Trump campaign, RNC file lawsuit in Maricopa County for 'incorrectly rejected votes'

Maricopa County is the target of a lawsuit filed by President Donald Trump's reelection campaign and the Republican National Committee, alleging the county "incorrectly rejected votes" made by in-person voters on Election Day.

The lawsuit was announced in an emailed Nov. 7 press release from Donald J. Trump for President, Inc.

The email reads in part, "When a machine detects an overvote on a ballot, poll workers should inform in-person voters of the error and give them an opportunity to correct the issue. Instead, poll workers in Maricopa County pressed, and told voters to press, a green button to override the error. As a result, the machines disregarded the voter’s choices in the overvoted races."

Check 2020 General Election results for Arizona

The campaign says voters from Maricopa County gave declarations on what they claim they saw on a "large scale."

Matt Morgan, Trump 2020 campaign general counsel, alleged in the press release that poll workers struggled to operate the new voting machines and gave misguided direction to voters, causing errors and rejected ballots.

The lawsuit is seeking a manual inspection of the alleged rejected ballots that were cast in person.

The lawsuit was announced the same day Joe Biden was projected as the President-elect, winning nearly 75 million votes and at least 290 electoral votes.

Trump has filed several other lawsuits in states where he wanted ballot counts to be stopped, alleging voter fraud.

State and county attorneys say of the 165,860 votes cast in person on Election Day, only 180 ballots were overvotes, or votes made to more than the upper limit of candidates a voter can choose.

Secretary of State responds to voting-related lawsuits

Arizona's Secretary of State Katie Hobbs responded to the lawsuit saying it has no merit and is a tactic to try and stall the election, just like the Sharpie allegation.

Hobbs explains that many people are also confused about their online ballot status, some seeing a notification that their ballot was canceled.

Some voters claimed their ballot was canceled because of the Sharpies after checking online. Maricopa County officials say their "canceled" status is likely for people who had a mail-in ballot but chose to vote in person - effectively canceling their mail-in ballot.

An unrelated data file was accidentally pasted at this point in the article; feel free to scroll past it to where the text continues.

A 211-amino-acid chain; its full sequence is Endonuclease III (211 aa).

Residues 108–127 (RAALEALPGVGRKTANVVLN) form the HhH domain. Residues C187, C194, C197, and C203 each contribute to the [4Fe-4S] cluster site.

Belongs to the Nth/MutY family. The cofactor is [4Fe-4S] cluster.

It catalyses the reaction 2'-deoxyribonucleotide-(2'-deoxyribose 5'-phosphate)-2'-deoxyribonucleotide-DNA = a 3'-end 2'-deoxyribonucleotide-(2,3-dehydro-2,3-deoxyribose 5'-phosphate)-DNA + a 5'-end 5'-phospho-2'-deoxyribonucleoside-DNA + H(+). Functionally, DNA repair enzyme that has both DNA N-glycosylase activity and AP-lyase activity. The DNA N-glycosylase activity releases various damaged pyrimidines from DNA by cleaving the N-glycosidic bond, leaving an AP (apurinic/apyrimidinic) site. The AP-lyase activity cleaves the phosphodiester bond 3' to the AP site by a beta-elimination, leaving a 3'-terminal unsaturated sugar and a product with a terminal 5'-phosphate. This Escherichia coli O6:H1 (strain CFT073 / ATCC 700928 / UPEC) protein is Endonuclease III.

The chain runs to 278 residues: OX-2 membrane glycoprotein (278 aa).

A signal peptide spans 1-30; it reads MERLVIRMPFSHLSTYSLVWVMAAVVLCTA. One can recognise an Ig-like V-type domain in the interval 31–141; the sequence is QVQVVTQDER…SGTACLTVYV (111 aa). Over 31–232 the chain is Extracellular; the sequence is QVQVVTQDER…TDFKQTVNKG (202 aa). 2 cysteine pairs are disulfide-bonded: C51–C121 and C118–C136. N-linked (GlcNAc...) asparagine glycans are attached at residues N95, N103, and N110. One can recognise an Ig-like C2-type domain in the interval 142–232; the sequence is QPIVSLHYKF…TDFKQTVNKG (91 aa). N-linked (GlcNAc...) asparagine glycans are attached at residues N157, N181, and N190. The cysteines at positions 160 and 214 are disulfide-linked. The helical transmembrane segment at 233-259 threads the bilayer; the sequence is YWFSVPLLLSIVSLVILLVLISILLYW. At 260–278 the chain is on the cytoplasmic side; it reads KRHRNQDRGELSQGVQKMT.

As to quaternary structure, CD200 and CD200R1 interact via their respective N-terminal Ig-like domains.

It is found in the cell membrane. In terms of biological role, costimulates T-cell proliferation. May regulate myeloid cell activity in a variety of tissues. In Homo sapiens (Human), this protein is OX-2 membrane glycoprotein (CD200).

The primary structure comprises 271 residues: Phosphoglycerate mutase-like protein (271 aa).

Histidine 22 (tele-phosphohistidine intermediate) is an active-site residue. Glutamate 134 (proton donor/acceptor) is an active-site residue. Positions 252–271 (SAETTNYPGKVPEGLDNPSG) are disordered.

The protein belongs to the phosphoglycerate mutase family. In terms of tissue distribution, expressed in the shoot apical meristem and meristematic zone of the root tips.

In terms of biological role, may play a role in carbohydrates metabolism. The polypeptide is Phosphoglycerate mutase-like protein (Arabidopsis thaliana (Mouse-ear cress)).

“A lot of baseless conspiracy theories, people grasping at straws," Hobbs said of the lawsuits. The Sharpie lawsuit has since been dropped as of Nov. 7.

The online ballot tracker is only to track mail-in ballots, Hobbs explains, adding, “So people who are looking up and seeing their ballot was canceled, that’s because they were issued a mail-in ballot and then they went to go vote in person.”

No ballot at a polling place would have been rejected, she said.

As for mail-in ballots, if there was an issue, such as an invalid signature or stray lines, Hobbs says the voter would have been contacted and given the opportunity to address that issue.

As for the recent lawsuits and protests, Hobbs urges people to be patient and trust the process, saying, “They just need to let the election workers do their job and the more they disrupt, the more potential they have for causing delays in the process.”

Hearing held on case

During a hearing held on Nov. 9, attorneys on the call mentioned two voters in Anthem and Mesa who thought they saw something, and a poll worker in another state, saying lawsuits should be based on facts, not theories on what happened on Election Day. 

"There is no evidence of systematic failure, and Title 16 doesn't allow for a recount of this sort, and that's exactly what they are asking for," said one lawyer. "The ballots have been counted, and if he could plead enough facts there, there can be a systematic failure, which there is not."

A judge has ruled they will be proceeding with hearings on Nov. 12 for an evidentiary hearing.

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